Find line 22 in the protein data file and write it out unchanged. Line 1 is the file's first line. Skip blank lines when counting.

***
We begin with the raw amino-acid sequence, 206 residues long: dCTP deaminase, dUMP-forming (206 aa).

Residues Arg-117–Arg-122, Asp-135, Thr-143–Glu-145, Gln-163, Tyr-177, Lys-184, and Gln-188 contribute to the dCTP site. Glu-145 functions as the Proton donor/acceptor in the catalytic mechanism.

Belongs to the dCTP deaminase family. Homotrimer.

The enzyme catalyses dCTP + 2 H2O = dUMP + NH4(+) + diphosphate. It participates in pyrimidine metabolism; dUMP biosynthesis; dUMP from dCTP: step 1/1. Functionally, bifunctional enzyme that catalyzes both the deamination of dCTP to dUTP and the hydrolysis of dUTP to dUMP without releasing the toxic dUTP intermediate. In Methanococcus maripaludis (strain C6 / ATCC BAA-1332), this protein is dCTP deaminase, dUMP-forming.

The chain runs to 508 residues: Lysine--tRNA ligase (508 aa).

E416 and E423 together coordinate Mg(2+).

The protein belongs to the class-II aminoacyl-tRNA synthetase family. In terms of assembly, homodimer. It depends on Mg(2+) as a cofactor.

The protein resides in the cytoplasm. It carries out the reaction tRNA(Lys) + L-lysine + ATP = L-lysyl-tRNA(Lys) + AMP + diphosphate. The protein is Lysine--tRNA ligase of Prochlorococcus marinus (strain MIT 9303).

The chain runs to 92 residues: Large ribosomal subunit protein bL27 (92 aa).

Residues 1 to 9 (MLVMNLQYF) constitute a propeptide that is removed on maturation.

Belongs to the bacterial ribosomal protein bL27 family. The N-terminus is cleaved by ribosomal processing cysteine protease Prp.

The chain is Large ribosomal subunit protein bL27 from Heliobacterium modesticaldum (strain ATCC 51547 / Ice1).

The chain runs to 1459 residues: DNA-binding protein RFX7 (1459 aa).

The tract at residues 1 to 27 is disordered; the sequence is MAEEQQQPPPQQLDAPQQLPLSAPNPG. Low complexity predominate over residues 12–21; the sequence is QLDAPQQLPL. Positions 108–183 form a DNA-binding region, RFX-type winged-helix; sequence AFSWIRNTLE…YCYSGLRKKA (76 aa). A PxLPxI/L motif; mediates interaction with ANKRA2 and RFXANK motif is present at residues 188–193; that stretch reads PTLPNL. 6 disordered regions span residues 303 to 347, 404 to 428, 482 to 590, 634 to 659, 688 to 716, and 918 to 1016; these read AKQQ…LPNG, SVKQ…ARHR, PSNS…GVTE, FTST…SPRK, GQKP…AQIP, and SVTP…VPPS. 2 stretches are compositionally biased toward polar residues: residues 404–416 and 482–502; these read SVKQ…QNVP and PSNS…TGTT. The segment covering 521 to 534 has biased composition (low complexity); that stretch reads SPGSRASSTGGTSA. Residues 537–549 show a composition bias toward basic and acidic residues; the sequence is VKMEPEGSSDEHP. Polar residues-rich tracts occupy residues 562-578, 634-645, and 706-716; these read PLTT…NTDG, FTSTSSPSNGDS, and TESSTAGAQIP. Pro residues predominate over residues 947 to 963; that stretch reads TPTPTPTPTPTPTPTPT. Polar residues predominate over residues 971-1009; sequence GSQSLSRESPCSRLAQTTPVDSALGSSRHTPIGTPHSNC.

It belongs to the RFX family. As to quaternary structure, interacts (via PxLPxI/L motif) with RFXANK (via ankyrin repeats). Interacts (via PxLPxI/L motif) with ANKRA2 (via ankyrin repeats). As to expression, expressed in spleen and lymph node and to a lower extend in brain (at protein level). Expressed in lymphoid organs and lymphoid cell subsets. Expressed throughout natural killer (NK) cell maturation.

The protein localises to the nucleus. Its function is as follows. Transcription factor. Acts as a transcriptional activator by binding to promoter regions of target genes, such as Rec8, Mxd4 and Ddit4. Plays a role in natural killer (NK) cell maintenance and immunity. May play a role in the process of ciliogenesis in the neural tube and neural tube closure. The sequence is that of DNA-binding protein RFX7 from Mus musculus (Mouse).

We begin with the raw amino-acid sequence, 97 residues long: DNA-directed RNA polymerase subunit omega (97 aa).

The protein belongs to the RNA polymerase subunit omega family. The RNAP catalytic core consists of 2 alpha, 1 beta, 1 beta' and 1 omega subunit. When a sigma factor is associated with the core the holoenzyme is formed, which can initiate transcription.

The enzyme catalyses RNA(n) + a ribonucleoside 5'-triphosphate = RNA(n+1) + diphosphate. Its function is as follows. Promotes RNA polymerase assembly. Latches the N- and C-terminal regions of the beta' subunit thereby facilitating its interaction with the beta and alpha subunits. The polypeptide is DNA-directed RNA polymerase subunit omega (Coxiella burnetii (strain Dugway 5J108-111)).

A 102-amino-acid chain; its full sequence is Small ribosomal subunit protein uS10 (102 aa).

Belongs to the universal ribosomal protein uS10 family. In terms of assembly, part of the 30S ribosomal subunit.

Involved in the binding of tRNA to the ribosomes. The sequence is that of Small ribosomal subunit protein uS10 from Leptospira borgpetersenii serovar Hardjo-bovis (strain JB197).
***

Involved in the binding of tRNA to the ribosomes. The sequence is that of Small ribosomal subunit protein uS10 from Leptospira borgpetersenii serovar Hardjo-bovis (strain JB197).